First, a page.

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CARL SWENSSON HAD MAINTAINED HIS INNOCENCE; WILL PURSUE VARIOUS OPTIONS AGAINST “ACCUSERS”
by Sharon Rondeau
(Jun. 11, 2011) — A third man who was accused of participating in a riot on April 1, 2010 during a citizen’s arrest was notified today that the charges against him will not be prosecuted.
Carl Swensson of Georgia told The Post & Email today that he received notification by U.S. mail in the form of three court papers, each stating that a charge against him was “nolle prosequi.” All of the charges brought against Swensson have now been dismissed.
Swensson had been present on the day of the citizen’s arrest and entered the courthouse but had not entered the jury room. He was not arrested until January 4, 2011, after attending a court hearing for a defendant in Knoxville, TN.
On April 25, Swensson learned that his case was scheduled to be heard by Judge Donald P. Harris. Swensson sent a subpoena to Harris requesting court records of Harris’s appointments of any grand jury foremen during his time on the bench.
Although there is nothing within the Tennessee Code Annotated which allows judges to appoint the grand jury foreman, the Tennessee Administrative Office of the Courts has readily admitted that it is done routinely throughout the state and that “there are no term limits.” The practice has been justified by the Rules of Criminal Procedure but not allowed anywhere in the law (TCA 22-2-310).
The Post & Email’s last coverage of Swensson’s case was subtitled “What Are These Tennessee Judges Afraid Of?”
Harris has also been subpoenaed on three different occasions by another defendant, Walter Francis Fitzpatrick, III, whose appeal on convictions stemming from the April 1, 2010 incident is scheduled to be heard by Harris on June 23, 2011. Harris has refused to accept the certified-mail delivery of the subpoenas, and other judges similarly subpoenaed have failed to respond.
Because the indictments emanated from a grand jury which both Swensson and Fitzpatrick have stated is tainted, they have both subpoenaed the judges as witnesses to question them as to whether or not they ever appointed a foreman to a grand jury, and if so, how long that foreman served, legally or illegally.
Following Swensson’s last hearing at the Monroe County courthouse on May 16, Swensson told The Post & Email, “If Wiggins (his public defender) does not act and they find me another public defender, then Wiggins will be called as a witness. Walt reminded her that there are criminal charges out there right now against these folks…I’ll hammer them all: the Eastern District of Tennessee U.S. Attorney, the governor, the FBI…we’ll continue to hammer them.”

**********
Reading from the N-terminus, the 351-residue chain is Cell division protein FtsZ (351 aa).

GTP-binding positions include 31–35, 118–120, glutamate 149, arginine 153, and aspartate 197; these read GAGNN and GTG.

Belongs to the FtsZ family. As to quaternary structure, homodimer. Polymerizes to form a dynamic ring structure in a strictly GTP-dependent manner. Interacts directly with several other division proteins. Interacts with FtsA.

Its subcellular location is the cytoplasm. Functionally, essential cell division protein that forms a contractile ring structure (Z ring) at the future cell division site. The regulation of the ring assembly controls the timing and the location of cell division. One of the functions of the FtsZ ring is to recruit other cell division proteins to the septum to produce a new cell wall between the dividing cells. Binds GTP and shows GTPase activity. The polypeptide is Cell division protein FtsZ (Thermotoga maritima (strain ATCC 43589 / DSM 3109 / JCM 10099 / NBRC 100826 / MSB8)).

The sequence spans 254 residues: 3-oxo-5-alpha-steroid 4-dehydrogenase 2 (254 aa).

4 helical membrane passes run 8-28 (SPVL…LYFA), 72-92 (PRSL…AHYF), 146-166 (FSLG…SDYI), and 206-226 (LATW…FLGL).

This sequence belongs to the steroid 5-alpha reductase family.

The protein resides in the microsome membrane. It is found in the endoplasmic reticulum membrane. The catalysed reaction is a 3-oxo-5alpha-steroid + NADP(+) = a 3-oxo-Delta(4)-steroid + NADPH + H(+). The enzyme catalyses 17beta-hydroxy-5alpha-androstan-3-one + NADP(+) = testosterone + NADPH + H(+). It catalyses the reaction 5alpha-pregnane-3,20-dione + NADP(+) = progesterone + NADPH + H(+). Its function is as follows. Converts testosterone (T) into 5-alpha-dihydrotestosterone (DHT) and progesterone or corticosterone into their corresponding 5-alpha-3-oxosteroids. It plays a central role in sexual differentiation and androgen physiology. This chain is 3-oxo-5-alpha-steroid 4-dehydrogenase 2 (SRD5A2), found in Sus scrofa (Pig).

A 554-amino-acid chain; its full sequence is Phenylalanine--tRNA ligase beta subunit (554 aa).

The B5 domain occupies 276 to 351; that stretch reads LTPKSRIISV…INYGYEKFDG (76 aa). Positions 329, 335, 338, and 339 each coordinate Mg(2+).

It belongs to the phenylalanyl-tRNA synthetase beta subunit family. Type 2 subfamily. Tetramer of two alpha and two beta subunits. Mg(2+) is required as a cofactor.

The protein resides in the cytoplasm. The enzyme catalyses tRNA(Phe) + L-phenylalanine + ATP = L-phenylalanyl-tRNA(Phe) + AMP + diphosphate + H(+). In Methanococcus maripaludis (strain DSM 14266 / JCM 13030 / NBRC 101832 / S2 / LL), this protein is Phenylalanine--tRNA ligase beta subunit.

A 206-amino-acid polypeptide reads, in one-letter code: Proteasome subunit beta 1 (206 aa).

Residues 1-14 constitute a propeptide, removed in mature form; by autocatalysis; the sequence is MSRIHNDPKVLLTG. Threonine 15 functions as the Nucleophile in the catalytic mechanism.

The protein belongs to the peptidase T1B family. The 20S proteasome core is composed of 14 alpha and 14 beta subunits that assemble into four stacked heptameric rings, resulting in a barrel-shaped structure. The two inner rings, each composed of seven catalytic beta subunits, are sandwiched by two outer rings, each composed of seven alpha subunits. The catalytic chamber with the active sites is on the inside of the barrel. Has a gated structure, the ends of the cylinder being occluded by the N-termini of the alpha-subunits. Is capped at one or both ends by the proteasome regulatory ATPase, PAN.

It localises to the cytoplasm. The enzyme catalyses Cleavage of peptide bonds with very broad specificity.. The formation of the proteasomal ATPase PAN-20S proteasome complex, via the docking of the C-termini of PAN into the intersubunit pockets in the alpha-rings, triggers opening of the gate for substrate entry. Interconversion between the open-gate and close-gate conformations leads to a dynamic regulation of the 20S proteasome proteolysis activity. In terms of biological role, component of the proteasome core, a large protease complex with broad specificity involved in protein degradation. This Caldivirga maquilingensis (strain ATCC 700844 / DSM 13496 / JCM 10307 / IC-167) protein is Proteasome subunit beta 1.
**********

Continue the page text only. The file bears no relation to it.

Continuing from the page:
Swensson told The Post & Email that he had subpoenaed Judge Amy Reedy in addition to Judge Donald P. Harris. He will be sending the documentation he received today to us shortly, as he was not at home when we spoke with him. He added, “Now that I’m an injured party, I will be pursuing my options against Monroe County.” He mentioned possibly taking his evidence to his county grand jury in Georgia.
If Swensson’s charges were dismissed, how can Fitzpatrick’s be prosecuted?
Update, June 12, 2011: After speaking with Carl Swensson this morning regarding the paperwork received from the Monroe County court, Swensson stated that the prosecutor and judge did not issue “an outright dismissal” of the charges against him. He said that the “dismissed” box was crossed out and the box “Nolle prosequi” had been checked off with the accompanying statement:
Defendant provided information and material pertinent to the prosecution of co-defendants Walter Fitzpatrick and Darren Huff.
Swensson said that that statement is “perjury on record” and that there was “no communication at all” between the prosecution, any judge and himself regarding the charges against Huff and Fitzpatrick. Swensson added that the false statements made by Assistant District Attorney General James H. Stutts and Judge Donald P. Harris “open up some serious liability” and that the offer not to prosecute him was “intimidation” and grounds for the “revocation of bond for Judge Harris and Prosecutor Stutts.”
“It’s issuing a false document based on perjurious statements,” Swensson said.
“When governments fear the people, there is liberty. When the people fear the government, there is tyranny.” — Thomas Jefferson